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Not sure if this is a worldbuilding or writing question, but here it goes.

In this setting, gods of humanity are beings of absolute order that exist in another plane of existence. They are constantly at war with chaos, and defend the mortal world from that influence. As a result, they live according to universal laws that govern their actions. There are rules for how to interact with humanity, to what extent they can interfere with mortal realms or realms of other gods, etc.

These gods don't see themselves as individuals in the way humans do. They have their own thoughts and opinions and can act independently. However, underneath that independence is a divine will, or super-consciousness, that they are all connected to. This would be the main deity that created them, and is the source of these universal laws they must live by.

I am having trouble explaining what I want this concept to be in words. These beings aren't meant to be a hive-mind, like mindless slaves or automatons. However, they are not free to act like humans are. How can I make and show this distinction?

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    Definitely Writing.SE. You're not having trouble with the concept itself, just how to explain it to your reader. – Cyn says make Monica whole Jan 17 '19 at 20:24
  • Isn't this EXACTLY what the Q continuum is? Star Trek seems to have no problem explaining it. And if yours isn't exactly Q... you should be able to do it too, simply by drawing inspiration from Star Trek. – ashleylee Jan 17 '19 at 21:19
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It's not dissimilar to an employee.

If you work for the government or a large entity, you represent them at all times when on the job (and sometimes when off work too). You have a set of beliefs and rules you need to uphold. As well as general knowledge about how the entity works.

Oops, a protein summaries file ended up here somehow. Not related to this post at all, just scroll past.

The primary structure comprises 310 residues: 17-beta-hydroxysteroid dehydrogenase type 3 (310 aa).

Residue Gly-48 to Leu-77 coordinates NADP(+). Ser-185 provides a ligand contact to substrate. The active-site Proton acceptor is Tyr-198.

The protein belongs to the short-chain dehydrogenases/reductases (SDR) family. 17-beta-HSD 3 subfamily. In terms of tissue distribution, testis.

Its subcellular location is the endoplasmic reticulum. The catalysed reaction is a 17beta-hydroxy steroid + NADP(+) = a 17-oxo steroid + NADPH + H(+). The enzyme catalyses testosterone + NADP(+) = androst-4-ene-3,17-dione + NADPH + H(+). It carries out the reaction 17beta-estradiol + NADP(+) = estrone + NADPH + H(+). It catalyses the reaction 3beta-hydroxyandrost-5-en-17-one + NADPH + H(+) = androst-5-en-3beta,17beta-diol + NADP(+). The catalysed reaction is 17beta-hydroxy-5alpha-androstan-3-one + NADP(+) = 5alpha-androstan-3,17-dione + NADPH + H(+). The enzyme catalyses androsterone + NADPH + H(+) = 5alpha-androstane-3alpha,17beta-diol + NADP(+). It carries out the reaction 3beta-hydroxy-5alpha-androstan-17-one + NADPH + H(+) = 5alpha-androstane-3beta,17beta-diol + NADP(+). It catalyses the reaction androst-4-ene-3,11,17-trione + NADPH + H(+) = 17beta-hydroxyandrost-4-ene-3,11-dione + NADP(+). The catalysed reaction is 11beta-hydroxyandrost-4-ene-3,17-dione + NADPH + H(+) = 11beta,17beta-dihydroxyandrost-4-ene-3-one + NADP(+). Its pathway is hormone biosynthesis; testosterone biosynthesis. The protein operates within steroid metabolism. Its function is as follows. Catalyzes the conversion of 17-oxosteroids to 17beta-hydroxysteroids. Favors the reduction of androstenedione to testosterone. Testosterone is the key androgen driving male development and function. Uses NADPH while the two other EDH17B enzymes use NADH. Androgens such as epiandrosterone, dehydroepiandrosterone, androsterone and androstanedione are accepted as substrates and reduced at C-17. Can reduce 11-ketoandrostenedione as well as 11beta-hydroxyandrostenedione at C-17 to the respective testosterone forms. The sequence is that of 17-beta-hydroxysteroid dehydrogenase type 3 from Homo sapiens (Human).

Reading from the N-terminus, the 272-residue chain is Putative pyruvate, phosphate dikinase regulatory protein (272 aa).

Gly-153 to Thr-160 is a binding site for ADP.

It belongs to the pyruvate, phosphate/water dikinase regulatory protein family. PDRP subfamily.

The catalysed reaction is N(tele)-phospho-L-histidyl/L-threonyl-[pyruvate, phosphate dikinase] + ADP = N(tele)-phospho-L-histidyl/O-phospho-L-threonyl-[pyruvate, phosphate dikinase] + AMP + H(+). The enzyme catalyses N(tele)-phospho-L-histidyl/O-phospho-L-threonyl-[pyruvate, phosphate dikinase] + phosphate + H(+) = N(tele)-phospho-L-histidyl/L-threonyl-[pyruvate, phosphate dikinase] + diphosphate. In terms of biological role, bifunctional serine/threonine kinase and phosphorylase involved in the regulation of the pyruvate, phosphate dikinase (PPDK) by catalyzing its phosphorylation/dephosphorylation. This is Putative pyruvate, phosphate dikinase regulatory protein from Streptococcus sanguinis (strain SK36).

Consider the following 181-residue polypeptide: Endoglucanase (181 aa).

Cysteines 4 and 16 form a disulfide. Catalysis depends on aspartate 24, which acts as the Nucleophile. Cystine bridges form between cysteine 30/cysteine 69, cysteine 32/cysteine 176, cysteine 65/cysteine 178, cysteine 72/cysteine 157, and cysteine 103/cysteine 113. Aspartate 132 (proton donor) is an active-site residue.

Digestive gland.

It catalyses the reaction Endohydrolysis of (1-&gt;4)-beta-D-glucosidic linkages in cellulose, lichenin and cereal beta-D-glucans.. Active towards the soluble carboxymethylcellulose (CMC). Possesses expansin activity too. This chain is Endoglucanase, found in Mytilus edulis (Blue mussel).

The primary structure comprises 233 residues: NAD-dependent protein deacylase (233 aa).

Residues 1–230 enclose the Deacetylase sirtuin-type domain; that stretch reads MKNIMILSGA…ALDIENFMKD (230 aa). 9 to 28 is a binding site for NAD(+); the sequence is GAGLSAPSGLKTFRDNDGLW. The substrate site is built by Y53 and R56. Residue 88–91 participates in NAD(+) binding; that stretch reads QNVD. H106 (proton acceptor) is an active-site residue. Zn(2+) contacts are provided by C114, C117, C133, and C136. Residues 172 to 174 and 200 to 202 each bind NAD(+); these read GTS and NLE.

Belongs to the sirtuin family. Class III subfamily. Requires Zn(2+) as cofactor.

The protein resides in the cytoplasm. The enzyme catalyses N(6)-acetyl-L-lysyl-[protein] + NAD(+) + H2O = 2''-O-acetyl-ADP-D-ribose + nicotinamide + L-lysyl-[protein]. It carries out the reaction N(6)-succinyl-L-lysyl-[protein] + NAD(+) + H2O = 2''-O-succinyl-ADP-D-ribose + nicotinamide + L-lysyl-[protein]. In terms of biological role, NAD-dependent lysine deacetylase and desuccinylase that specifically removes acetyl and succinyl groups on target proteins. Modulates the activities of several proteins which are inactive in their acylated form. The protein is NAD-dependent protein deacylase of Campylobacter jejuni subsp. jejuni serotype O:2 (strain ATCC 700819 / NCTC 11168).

You get communications from your employer regularly and these will change how you interact with customers/clients/outsiders. You might even imagine a worker with a headset the customer can't see.

Workers are individuals with their own beliefs and opinions, yet they're often not free to act on them, even when off duty.

But it's more.

Your gods are in service to the divine will. It is their higher purpose and always will be. They don't need technology to communicate with it, or each other, because that's built into their physiology.

Everything they do or say will come from the symbiosis of their individual selves connected with the universal consciousness.

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If you understand it, you don't necessarily need to explain it. It's just an info-dump if you shoehorn it in there without it being relevant to the main storyline. And shouldn't the gods be a bit mysterious? Just have them act and speak according to your own understanding of your world's cosmology and metaphysics.

If it becomes important for your characters to know or guess, see it and explain it from their point of view, even if that is incomplete, confused or even completely wrong.

It's worth noting that this is close to how angelic beings are presented in the Bible --you might read it for inspiration.

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Simplest answer - give the superconsciousness a character.

You've mentioned this could be the deity that created the other gods. If that deity is still around, this could be straightforward - if not it could be represented as a spirit, an administrator (I like Cyn's employee / company idea), or something as abstract as an instruction manual - the Hitchhiker's Guide to the Galaxy in "The Hitchhiker's Guide to the Galaxy" was a fine character.

Introducing dialogue - internal or external - between individual gods and the superconsciousness would establish them as separate characters. This could be done even if we were looking at an instruction manual ("I'm not sure I agree with what it says on page 7"), but could also work nicely as a more interactive dialogue.

Having rules for the gods sets up the premise, but there's a lot of room for character development in how these rules are enforced (or not).

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  • For an example of a work that does this - Kill six billion demons. I don't have a link; I actually find the story disturbing, but it has a superconsciousness that's at least vaguely like this, which gave birth to its universe by dividing its consciousness into different selves, and thus ending itself. And yet, it's still around as a pretty major, albeit background, character. – Ed Grimm Jan 19 '19 at 23:41

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